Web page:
At least 210 people were killed in Iran and Iraq on Sunday when a powerful magnitude 7.3 earthquake hit the region, state media in the two countries said, as rescuers searched for dozens trapped under rubble.
At least 207 people were killed in Iran, Behnam Saeedi, a spokesman for Iran’s National Disaster Management Organization, said on the state television. More than 1,700 were injured, he said.
Officials expected the casualty toll to rise when search and rescue teams reached remote areas of Iran.
A quake registering a magnitude between 7 and 7.9 can inflict widespread and heavy damage. Moreover, many houses in rural areas of Iran are made of mud bricks that can crumble easily in a quake.
The earthquake was felt in several provinces of Iran but the hardest hit province was Kermanshah, which announced three days of mourning.
More than 142 of the victims were in Sarpol-e Zahab county in Kermanshah, about 15 km (10 miles) from the Iraq border.
The main hospital of the capital of the county was severely damaged and could not treat hundreds of injured people who were taken there, the head of the Iranian emergency services, Pirhossein Koulivand said.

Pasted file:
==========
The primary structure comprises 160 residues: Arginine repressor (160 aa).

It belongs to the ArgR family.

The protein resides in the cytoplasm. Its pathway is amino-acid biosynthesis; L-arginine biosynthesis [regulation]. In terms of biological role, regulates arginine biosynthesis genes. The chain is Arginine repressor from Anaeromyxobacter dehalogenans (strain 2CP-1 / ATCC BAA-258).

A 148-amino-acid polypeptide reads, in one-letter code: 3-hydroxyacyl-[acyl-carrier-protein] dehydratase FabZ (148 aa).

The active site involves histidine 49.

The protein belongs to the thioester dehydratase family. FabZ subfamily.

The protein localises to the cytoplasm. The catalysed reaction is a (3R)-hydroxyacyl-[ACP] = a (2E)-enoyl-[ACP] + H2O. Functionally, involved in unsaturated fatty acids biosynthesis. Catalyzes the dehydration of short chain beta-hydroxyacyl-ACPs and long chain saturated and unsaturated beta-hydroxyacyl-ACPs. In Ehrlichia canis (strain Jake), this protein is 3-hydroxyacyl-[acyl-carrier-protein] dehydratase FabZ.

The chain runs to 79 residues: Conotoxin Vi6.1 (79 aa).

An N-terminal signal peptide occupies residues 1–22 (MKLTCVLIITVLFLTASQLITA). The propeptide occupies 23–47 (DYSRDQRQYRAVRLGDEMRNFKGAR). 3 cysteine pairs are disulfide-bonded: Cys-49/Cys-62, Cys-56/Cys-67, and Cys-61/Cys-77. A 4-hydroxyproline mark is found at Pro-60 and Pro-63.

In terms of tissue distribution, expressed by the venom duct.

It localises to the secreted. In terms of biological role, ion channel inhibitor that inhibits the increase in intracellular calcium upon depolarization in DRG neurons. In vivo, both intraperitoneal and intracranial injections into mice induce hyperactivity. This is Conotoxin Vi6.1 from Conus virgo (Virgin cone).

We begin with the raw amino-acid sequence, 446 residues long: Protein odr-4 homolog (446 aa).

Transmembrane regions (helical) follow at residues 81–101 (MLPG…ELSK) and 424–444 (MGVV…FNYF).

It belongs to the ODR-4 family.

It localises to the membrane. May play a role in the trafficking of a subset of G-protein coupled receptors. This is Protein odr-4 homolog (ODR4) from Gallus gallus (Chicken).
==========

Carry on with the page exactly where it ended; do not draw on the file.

The U.S. Geological Survey said the quake measured magnitude 7.3. An Iraqi meteorology official put its magnitude at 6.5 with the epicenter in Penjwin in Sulaimaniyah province in the Kurdistan region close to the main border crossing with Iran.
Kurdish health officials said at least four people were killed in Iraq and at least 50 injured.
The quake was felt as far south as Baghdad, where many residents rushed from their houses and tall buildings when tremors shook the Iraqi capital.
“I was sitting with my kids having dinner and suddenly the building was just dancing in the air,” said Majida Ameer, who ran out of her building in the capital’s Salihiya district with her three children. “I thought at first that it was a huge bomb. But then I heard everyone around me screaming: ‘Earthquake!’”
Similar scenes unfolded in Erbil, the capital of the Kurdistan Region, and across other cities in northern Iraq, close to the quake’s epicenter.
Electricity was cut off in several Iranian and Iraqi cities, and fears of aftershocks sent thousands of people in both countries out onto the streets and parks in cold weather.
The Iranian seismological center registered around 50 aftershocks and said more were expected.